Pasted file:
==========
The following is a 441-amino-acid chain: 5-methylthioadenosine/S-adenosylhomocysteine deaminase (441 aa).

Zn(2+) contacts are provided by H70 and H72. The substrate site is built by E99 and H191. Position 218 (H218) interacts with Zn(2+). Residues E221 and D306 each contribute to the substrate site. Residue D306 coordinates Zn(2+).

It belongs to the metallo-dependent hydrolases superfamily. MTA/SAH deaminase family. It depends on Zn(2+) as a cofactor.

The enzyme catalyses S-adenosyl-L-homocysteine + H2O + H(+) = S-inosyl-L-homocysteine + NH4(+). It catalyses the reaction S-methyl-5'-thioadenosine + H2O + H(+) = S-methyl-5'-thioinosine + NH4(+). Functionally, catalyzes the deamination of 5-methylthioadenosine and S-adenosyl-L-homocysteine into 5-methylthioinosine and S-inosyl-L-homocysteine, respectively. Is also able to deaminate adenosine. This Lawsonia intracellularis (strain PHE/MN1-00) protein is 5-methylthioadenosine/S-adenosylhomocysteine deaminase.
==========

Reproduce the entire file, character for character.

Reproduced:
The following is a 441-amino-acid chain: 5-methylthioadenosine/S-adenosylhomocysteine deaminase (441 aa).

Zn(2+) contacts are provided by H70 and H72. The substrate site is built by E99 and H191. Position 218 (H218) interacts with Zn(2+). Residues E221 and D306 each contribute to the substrate site. Residue D306 coordinates Zn(2+).

It belongs to the metallo-dependent hydrolases superfamily. MTA/SAH deaminase family. It depends on Zn(2+) as a cofactor.

The enzyme catalyses S-adenosyl-L-homocysteine + H2O + H(+) = S-inosyl-L-homocysteine + NH4(+). It catalyses the reaction S-methyl-5'-thioadenosine + H2O + H(+) = S-methyl-5'-thioinosine + NH4(+). Functionally, catalyzes the deamination of 5-methylthioadenosine and S-adenosyl-L-homocysteine into 5-methylthioinosine and S-inosyl-L-homocysteine, respectively. Is also able to deaminate adenosine. This Lawsonia intracellularis (strain PHE/MN1-00) protein is 5-methylthioadenosine/S-adenosylhomocysteine deaminase.